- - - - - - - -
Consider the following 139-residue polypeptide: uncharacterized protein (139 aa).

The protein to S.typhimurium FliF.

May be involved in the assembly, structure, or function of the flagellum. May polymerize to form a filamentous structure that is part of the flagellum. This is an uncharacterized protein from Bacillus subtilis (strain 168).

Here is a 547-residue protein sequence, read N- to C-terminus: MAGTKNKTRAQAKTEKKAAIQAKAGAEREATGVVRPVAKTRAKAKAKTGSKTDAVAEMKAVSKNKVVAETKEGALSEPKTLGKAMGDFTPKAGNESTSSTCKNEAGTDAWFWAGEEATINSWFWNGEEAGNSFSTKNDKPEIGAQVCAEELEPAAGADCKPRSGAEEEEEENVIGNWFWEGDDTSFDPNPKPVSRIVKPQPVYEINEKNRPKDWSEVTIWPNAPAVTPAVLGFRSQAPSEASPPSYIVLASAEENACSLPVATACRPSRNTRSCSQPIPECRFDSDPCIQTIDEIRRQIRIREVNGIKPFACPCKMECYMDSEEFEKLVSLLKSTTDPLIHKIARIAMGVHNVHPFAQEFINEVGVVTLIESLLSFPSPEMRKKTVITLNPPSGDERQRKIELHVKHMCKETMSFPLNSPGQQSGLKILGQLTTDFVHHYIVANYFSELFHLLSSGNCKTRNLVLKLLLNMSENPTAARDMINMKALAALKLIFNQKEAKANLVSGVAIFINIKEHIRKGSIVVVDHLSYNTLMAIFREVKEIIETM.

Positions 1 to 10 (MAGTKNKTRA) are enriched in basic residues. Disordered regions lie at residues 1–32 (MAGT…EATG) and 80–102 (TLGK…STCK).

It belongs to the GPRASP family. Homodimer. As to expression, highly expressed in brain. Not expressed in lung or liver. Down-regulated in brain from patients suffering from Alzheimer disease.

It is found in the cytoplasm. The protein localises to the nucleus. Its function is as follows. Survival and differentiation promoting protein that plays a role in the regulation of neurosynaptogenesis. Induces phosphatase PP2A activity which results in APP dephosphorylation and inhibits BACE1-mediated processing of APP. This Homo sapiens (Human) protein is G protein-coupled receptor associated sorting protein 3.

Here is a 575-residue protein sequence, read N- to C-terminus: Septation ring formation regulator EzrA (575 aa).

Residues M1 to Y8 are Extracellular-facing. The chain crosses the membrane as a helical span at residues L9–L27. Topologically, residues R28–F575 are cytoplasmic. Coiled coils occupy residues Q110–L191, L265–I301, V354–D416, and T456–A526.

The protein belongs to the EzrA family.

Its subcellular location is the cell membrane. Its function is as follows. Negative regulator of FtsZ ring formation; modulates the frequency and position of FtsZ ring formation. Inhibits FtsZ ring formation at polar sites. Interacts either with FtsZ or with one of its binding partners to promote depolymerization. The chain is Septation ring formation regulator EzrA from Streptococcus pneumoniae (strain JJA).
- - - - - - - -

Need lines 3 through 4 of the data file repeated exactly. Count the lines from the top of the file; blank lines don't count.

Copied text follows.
May be involved in the assembly, structure, or function of the flagellum. May polymerize to form a filamentous structure that is part of the flagellum. This is an uncharacterized protein from Bacillus subtilis (strain 168).

Here is a 547-residue protein sequence, read N- to C-terminus: MAGTKNKTRAQAKTEKKAAIQAKAGAEREATGVVRPVAKTRAKAKAKTGSKTDAVAEMKAVSKNKVVAETKEGALSEPKTLGKAMGDFTPKAGNESTSSTCKNEAGTDAWFWAGEEATINSWFWNGEEAGNSFSTKNDKPEIGAQVCAEELEPAAGADCKPRSGAEEEEEENVIGNWFWEGDDTSFDPNPKPVSRIVKPQPVYEINEKNRPKDWSEVTIWPNAPAVTPAVLGFRSQAPSEASPPSYIVLASAEENACSLPVATACRPSRNTRSCSQPIPECRFDSDPCIQTIDEIRRQIRIREVNGIKPFACPCKMECYMDSEEFEKLVSLLKSTTDPLIHKIARIAMGVHNVHPFAQEFINEVGVVTLIESLLSFPSPEMRKKTVITLNPPSGDERQRKIELHVKHMCKETMSFPLNSPGQQSGLKILGQLTTDFVHHYIVANYFSELFHLLSSGNCKTRNLVLKLLLNMSENPTAARDMINMKALAALKLIFNQKEAKANLVSGVAIFINIKEHIRKGSIVVVDHLSYNTLMAIFREVKEIIETM.